One has to assume that Miro Weinberger knew exactly what he was doing when he spent a goodly chunk of his Sunday speech attacking the Progressive Party. I mean, he spent most of his time building a case for his party and his re-election, but he had to know that the attack would dominate the news coverage — and would outrage the Progs.
His address was delivered to the city Democratic Party’s online caucus, which unsurprisingly gave him the party nomination in his bid for a fourth term. In the speech, Weinberger custom-crafted a concept of the Democratic Party writ large, a concept I find unconvincing.
Over and over again, he talked of data, science, and expertise as the foundations of his mayoralty. He recalled the ardent baseball fandom of his youth, which was sharpened by the sabermetric revolution launched by Bill James in the 1980s. It convinced him, he said, that “good analysis and the right experts can have a tremendous impact… and generate life-improving results.” Such as four Red Sox championships, presumably.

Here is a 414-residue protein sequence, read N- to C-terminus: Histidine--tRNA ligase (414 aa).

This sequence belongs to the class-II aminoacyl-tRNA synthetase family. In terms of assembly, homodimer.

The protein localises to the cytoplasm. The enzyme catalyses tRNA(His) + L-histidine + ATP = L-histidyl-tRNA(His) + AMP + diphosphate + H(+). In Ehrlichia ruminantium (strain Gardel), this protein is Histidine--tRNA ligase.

So, when he became mayor in 2009, he was “determined to make decisions based on evidence, not conventional wisdom.” He outlined a couple examples of evidence-based policymaking, and then tied it to the city’s response to the coronavirus, for which he claimed “one of the best records of any American city.”
Okay, well, he also governs one of America’s smallest cities in a sparsely populated state largely spared in the first wave, but whatever.
And this led directly into Weinberger’s attack on the Progressive Party.Continue reading